Obviously, if a person was completely written out of a Will which they now seek to challenge, the existence of the “No Contest Clause” in the Will would be of no consequence, as they were not destined to receive under this Will regardless. Thus, the presence of this Clause would be irrelevant to a person challenging the validity of the Will under these circumstances.
The other situation is if a party is to receive a Bequest under the Will which they believe is unfair. Under such circumstances, it is necessary for the party to consider the possibility of them forfeiting their Bequest under the “No Contest Clause” of the Will. Clearly, there is a sliding scale which may determine a party’s willingness to contest a Will based upon the value of their Bequest or the percentage of the Estate which they could forfeit should they lose the Will Contest. Certainly, the larger the percentage of the Estate which is at risk may require the party to consider whether to contest the Will, whereas, if the party is only receiving a token share then they would be more likely to challenge a Will.
When contesting the validity of a Last Will and Testament, if the Last Will and Testament is invalidated, then in that event, the No Contest Clause would likewise be stricken. Furthermore, should the parties reach a settlement, a No Contest Clause is likewise of no import. Finally, there is the possibility that the Court could find the Will enforceable, however, could rule that certain provisions of the Will are unenforceable in light of a legitimate dispute between the parties as to the validity of the Will. Under such circumstances, the Court may provide relief from the No Contest Clause. Obviously, this decision is highly technical and is subject to the Court’s discretion.
As such, if you are deciding to contest a Will and are facing the possibility of being disinherited by a “No Contest Clause”, it is strongly suggested that you speak with an attorney, such as the attorneys at Stark & Stark. We are happy to assist you and guide you through the process.
Attorney Marshall T. Kizner, Esq., member of Stark & Stark’s Beer & Spirits and Bankruptcy & Creditors’ Rights groups, authored the article “Non-Compete Agreements Important for Protecting Beverage Secrets,” which was published by Beverage Industry Magazine on September 15, 2014.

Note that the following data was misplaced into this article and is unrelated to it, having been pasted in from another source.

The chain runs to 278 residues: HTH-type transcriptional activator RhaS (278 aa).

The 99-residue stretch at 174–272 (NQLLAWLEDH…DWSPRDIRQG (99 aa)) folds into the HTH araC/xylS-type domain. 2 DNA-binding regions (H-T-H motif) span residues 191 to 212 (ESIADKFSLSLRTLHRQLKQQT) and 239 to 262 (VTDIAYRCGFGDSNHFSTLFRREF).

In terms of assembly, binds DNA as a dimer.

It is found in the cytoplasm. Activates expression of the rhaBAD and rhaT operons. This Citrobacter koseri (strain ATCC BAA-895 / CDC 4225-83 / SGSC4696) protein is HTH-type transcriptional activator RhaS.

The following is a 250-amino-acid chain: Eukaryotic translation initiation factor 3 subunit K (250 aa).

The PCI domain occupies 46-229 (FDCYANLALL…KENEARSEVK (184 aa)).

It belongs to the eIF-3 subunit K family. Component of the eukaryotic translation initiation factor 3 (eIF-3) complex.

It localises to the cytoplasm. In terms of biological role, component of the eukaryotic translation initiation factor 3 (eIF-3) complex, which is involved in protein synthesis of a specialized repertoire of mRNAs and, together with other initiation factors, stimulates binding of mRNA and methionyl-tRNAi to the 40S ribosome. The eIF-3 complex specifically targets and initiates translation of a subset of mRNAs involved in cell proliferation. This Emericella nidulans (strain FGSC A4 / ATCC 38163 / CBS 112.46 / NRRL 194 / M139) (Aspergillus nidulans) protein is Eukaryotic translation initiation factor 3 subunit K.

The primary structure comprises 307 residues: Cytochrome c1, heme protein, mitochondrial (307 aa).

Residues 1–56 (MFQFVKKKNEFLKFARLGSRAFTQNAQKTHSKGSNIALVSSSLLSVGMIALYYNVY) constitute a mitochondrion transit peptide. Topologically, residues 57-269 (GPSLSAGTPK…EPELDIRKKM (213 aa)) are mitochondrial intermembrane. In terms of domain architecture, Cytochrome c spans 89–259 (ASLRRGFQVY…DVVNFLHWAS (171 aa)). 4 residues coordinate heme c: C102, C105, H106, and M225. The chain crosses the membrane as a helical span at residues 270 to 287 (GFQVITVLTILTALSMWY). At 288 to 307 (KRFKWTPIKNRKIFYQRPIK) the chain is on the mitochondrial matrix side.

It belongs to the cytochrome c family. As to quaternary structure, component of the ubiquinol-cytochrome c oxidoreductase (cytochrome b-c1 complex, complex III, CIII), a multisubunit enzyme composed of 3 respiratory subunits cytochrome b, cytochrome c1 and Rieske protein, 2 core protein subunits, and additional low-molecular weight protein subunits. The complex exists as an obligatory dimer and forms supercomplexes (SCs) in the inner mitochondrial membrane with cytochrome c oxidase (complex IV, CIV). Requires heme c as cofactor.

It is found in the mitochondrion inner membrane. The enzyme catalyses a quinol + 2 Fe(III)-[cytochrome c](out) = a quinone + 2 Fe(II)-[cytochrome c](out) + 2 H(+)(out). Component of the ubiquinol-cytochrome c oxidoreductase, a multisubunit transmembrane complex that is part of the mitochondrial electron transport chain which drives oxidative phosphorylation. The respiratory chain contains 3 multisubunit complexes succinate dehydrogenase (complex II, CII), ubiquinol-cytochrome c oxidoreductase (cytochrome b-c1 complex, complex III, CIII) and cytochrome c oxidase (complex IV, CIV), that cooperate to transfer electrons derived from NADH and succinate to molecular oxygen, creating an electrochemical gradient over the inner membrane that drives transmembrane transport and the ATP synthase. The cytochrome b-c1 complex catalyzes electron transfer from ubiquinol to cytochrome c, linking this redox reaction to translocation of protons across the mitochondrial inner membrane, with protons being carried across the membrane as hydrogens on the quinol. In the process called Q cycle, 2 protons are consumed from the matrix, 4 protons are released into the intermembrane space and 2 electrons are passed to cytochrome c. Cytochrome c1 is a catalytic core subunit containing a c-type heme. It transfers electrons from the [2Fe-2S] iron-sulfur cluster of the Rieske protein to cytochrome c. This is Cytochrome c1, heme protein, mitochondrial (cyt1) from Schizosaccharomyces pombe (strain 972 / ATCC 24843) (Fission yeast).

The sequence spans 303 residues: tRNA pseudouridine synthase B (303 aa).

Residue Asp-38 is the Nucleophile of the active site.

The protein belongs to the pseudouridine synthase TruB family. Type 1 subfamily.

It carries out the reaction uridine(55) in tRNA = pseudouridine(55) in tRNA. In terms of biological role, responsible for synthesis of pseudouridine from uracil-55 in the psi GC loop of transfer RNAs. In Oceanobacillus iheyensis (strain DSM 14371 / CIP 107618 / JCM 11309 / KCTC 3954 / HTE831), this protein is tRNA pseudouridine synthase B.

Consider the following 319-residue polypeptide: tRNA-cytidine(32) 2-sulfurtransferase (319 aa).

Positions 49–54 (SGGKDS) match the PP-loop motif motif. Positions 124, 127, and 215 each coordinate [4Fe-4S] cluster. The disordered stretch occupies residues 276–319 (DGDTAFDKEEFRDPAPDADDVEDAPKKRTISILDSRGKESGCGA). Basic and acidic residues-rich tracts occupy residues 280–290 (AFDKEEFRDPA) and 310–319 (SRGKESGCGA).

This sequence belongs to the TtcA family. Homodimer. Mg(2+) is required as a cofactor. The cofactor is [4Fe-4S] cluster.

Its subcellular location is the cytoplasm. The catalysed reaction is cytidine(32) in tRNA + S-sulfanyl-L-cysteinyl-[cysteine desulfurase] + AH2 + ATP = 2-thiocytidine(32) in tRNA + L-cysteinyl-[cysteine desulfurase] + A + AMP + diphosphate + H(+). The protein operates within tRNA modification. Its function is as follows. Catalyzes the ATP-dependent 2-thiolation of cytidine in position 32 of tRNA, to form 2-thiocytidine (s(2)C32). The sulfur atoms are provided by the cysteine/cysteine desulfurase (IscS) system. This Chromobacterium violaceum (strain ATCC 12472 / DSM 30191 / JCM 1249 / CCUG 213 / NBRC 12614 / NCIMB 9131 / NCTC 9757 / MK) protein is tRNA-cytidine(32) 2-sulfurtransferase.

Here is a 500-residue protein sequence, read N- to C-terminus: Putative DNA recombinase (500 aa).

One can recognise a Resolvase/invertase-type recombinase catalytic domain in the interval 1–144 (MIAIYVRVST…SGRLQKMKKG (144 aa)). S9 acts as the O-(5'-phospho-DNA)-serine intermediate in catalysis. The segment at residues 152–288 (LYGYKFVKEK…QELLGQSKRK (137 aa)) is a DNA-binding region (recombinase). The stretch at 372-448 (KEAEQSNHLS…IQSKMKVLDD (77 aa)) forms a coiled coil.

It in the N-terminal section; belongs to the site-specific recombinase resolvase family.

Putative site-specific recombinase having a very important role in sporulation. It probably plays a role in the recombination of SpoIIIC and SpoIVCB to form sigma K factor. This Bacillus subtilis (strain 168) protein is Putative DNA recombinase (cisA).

The article discusses the why it is so important to have employees agree to non-compete and confidentiality agreements in the brewery and spirits trade. Mr. Kizner said, “Nothing is more important than protecting your product’s recipes and methodologies.” “They are the most valuable asset your business has.” Having non-compete and confidentiality agreements in place could protect these assets, and prevent competitors from imitating your product. Mr. Kizner also says that it is important to periodically review your non-compete and confidentiality agreements “to ensure that they comply with new legal decisions.”
If you would like to read the full article, please click here.
Timothy Duggan, Esq., Shareholder and Chair of Stark & Stark’s Bankruptcy & Creditors’ Rights Group, authored the article “Ad Valorem Tax Certificates: Are Tax Liens Subject to Anti-Modification under §511?,” which was published in the September 2014 edition of the American Bankruptcy Institute Journal.
The article discusses the recent case of Princeton Office Park v. Plymouth Park Tax Services, which ultimately made its way to the Supreme Court of New Jersey. The Court reviewed and clarified an “important and unresolved issue in New Jersey Law.” Mr. Duggan said of the Court’s clarification, “In New Jersey, the case law is now clear and provides guidance for practitioners in states with similar statutory schemes. However, a careful reading of the controlling state’s law is crucial, and general citations to bankruptcy court decisions will not carry the day.”
You can read the full article in the September 2014 edition of the American Bankruptcy Institute Journal.